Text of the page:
Saturday morning, one of the moms from Dash's new school organized a pre-first-day play date so kids and parents could get to know each other, and it was nothing short of a smashing success. Every parent was friendly and chill, and the kids started a group project of Moving All The Sand From The Sandbox Out Of The Sandbox. Dash hit it off with twin boys who were adopted by two dads, and I can't tell you how excited I am that Dash won't have to do all the queer-adoptive-family explanatory lifting himself.
So we're feeling pretty optimistic, and the blurry unknown is coming into focus. This morning I wrote the poem that took shape Friday night, even though Sunday morning is a different place (and Sunday afternoon, when I'm posting this, in a sleepy post-Dodgers haze, is another place still). But here it is anyway, that moment, a prose poem.
I hate kindergarten.
It’s so boring.
We sheltered in a cinderblock cave and glared at the sun-soaked playground. The endless recess, the smug glee of other five-year-olds. Denise Moretti and I knew better, two wise old cynics in ruffled dresses. We might as well have smoked.
Eventually I peeled away. Learned to hang like a sloth from a metal bar, turned a grounded rowboat into a prairie cabin. The adventures of Janet and Mark, successors of Dick and Jane, remained dull as sand, but when Denise said--maybe in spring, when the hillside ice plant offered thin-petaled flowers--Let’s talk again about how we hate kindergarten, I told her I didn’t. A betrayal. I left her on that splintery bench and rowed off toward first grade.
You took to daycare like the frog in the pot. We didn’t boil you, but we made you believe these hand-offs were normal. You learned to walk on indoor-outdoor carpet. You marched to the bathroom in a line. Also: the teacher whose face opened when she saw you, a daisy turning to the sun. Also: the boy you wrestle-hugged each morning, two only children merging into brotherhood. These simultaneous truths: We missed something and gained something, and it is all fine as a box of worn blocks. Smooth wood oiled by many hands.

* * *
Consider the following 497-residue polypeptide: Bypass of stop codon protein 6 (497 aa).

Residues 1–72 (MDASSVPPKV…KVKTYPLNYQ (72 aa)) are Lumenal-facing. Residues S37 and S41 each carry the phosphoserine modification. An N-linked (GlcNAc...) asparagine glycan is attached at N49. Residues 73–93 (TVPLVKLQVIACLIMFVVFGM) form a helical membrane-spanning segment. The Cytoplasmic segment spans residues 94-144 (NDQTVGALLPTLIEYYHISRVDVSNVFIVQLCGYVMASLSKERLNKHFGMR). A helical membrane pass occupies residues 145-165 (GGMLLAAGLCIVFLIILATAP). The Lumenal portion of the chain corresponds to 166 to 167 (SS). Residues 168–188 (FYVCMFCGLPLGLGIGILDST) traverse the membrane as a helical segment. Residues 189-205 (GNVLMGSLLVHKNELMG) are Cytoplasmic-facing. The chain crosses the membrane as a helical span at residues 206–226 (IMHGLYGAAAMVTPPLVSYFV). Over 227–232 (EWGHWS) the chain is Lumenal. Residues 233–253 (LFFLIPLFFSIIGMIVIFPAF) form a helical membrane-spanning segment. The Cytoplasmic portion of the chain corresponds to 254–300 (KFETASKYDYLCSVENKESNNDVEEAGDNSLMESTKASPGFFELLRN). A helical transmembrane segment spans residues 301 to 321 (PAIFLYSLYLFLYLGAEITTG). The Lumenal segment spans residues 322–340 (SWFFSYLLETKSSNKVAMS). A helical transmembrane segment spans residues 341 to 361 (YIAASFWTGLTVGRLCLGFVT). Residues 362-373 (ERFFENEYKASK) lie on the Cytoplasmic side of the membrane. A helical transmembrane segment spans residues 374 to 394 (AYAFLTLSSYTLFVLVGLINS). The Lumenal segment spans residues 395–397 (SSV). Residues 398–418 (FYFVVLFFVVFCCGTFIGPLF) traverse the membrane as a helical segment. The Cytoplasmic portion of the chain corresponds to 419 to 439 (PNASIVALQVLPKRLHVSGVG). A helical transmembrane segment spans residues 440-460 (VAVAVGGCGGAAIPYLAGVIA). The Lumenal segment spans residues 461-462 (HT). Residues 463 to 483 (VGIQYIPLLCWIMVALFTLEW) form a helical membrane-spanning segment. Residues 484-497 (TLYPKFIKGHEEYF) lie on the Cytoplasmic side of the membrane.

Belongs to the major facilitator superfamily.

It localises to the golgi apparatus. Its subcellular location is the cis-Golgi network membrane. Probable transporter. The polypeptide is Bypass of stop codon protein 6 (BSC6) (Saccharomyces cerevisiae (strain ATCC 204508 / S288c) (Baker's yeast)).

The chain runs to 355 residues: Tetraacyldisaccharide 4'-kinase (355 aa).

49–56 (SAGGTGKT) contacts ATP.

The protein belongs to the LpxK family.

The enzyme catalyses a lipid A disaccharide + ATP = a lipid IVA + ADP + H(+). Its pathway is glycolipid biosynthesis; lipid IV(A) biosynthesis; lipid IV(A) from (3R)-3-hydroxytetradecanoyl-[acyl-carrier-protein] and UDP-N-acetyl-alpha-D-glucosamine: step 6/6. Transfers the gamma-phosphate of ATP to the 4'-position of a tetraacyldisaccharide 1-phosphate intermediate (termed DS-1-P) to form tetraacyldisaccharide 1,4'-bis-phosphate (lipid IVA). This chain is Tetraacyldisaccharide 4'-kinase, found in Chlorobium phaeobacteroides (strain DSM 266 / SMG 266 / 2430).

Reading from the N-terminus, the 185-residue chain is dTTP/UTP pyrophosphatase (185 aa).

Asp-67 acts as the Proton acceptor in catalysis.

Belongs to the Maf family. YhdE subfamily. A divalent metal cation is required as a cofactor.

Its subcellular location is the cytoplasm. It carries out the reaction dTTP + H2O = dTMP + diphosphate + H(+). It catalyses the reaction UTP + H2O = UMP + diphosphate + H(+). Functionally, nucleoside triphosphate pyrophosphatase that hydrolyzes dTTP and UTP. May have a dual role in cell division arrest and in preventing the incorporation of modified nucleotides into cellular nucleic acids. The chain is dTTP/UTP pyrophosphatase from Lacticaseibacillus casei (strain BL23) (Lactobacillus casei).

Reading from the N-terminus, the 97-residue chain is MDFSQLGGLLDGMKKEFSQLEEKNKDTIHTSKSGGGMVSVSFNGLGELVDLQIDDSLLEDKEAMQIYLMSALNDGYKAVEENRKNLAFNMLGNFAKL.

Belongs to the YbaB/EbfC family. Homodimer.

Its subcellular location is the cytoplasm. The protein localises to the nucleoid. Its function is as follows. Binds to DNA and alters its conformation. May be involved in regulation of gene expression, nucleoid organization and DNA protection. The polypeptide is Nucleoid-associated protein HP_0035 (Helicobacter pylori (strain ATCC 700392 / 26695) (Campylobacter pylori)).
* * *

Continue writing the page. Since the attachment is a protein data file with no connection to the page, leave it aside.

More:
We are rugged veterans of this village life, and yet. In nine days I’ll wait with you in front of heavy doors for strangers to buzz us in. A security measure, though real estate is the gunman in our neighborhood. Children eat free lunches in the shadow of a crane.
You: uniformed in navy and royal blue. Me: the doubting general, wondering why my metaphors bend toward war. Knowing what will form in those trenches: the fear, the friendships. Alpha, bravo, charlie.
You curl on our bed two Saturdays before, trying to name some nameless need. You call it cake, you call it water park. Mama and I form a tent around you, hush your kicking feet.
I want to go to the water park NOW.
I know what is coming, and I send you off anyway. If I could hold your hard days in my calloused hands, I would. If I could save your baby skin. And yet this truth clenched like a forgotten sock: I don’t mind turning my back. Every mother is as kind and ruthless as an ER doctor. Here is your backpack, here is my long nose touching yours, here is my heart, intact.